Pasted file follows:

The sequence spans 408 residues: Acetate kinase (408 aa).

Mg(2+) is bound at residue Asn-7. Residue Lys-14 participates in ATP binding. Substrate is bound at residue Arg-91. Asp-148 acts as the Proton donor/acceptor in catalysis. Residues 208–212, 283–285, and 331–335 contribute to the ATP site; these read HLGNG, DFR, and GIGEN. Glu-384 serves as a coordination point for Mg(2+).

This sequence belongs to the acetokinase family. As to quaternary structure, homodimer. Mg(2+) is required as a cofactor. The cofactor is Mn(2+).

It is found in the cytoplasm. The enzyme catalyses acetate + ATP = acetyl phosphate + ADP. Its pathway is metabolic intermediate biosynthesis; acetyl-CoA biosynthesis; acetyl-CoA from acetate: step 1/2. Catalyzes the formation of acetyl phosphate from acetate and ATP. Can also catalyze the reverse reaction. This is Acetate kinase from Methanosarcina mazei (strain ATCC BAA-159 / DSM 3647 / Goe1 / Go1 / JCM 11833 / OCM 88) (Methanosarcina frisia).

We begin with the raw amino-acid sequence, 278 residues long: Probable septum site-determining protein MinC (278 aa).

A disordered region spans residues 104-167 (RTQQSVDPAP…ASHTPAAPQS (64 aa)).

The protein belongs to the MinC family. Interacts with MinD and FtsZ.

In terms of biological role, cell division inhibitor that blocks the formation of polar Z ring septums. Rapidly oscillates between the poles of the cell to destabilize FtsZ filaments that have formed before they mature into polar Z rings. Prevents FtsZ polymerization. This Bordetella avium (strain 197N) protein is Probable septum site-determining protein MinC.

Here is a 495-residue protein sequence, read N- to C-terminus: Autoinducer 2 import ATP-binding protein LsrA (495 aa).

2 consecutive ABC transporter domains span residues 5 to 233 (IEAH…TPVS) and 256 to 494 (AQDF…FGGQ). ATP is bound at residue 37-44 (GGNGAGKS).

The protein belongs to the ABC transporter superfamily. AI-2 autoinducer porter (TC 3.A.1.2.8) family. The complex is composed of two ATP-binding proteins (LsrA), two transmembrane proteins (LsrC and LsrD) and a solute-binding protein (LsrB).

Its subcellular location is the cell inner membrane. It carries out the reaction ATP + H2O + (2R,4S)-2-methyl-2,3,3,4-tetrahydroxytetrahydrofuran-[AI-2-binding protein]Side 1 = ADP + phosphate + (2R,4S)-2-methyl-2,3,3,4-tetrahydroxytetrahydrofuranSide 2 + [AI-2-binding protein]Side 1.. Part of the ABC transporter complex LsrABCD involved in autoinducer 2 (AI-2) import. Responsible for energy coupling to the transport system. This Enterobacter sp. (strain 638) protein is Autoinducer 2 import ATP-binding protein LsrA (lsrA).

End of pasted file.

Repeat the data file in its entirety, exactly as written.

The sequence spans 408 residues: Acetate kinase (408 aa).

Mg(2+) is bound at residue Asn-7. Residue Lys-14 participates in ATP binding. Substrate is bound at residue Arg-91. Asp-148 acts as the Proton donor/acceptor in catalysis. Residues 208–212, 283–285, and 331–335 contribute to the ATP site; these read HLGNG, DFR, and GIGEN. Glu-384 serves as a coordination point for Mg(2+).

This sequence belongs to the acetokinase family. As to quaternary structure, homodimer. Mg(2+) is required as a cofactor. The cofactor is Mn(2+).

It is found in the cytoplasm. The enzyme catalyses acetate + ATP = acetyl phosphate + ADP. Its pathway is metabolic intermediate biosynthesis; acetyl-CoA biosynthesis; acetyl-CoA from acetate: step 1/2. Catalyzes the formation of acetyl phosphate from acetate and ATP. Can also catalyze the reverse reaction. This is Acetate kinase from Methanosarcina mazei (strain ATCC BAA-159 / DSM 3647 / Goe1 / Go1 / JCM 11833 / OCM 88) (Methanosarcina frisia).

We begin with the raw amino-acid sequence, 278 residues long: Probable septum site-determining protein MinC (278 aa).

A disordered region spans residues 104-167 (RTQQSVDPAP…ASHTPAAPQS (64 aa)).

The protein belongs to the MinC family. Interacts with MinD and FtsZ.

In terms of biological role, cell division inhibitor that blocks the formation of polar Z ring septums. Rapidly oscillates between the poles of the cell to destabilize FtsZ filaments that have formed before they mature into polar Z rings. Prevents FtsZ polymerization. This Bordetella avium (strain 197N) protein is Probable septum site-determining protein MinC.

Here is a 495-residue protein sequence, read N- to C-terminus: Autoinducer 2 import ATP-binding protein LsrA (495 aa).

2 consecutive ABC transporter domains span residues 5 to 233 (IEAH…TPVS) and 256 to 494 (AQDF…FGGQ). ATP is bound at residue 37-44 (GGNGAGKS).

The protein belongs to the ABC transporter superfamily. AI-2 autoinducer porter (TC 3.A.1.2.8) family. The complex is composed of two ATP-binding proteins (LsrA), two transmembrane proteins (LsrC and LsrD) and a solute-binding protein (LsrB).

Its subcellular location is the cell inner membrane. It carries out the reaction ATP + H2O + (2R,4S)-2-methyl-2,3,3,4-tetrahydroxytetrahydrofuran-[AI-2-binding protein]Side 1 = ADP + phosphate + (2R,4S)-2-methyl-2,3,3,4-tetrahydroxytetrahydrofuranSide 2 + [AI-2-binding protein]Side 1.. Part of the ABC transporter complex LsrABCD involved in autoinducer 2 (AI-2) import. Responsible for energy coupling to the transport system. This Enterobacter sp. (strain 638) protein is Autoinducer 2 import ATP-binding protein LsrA (lsrA).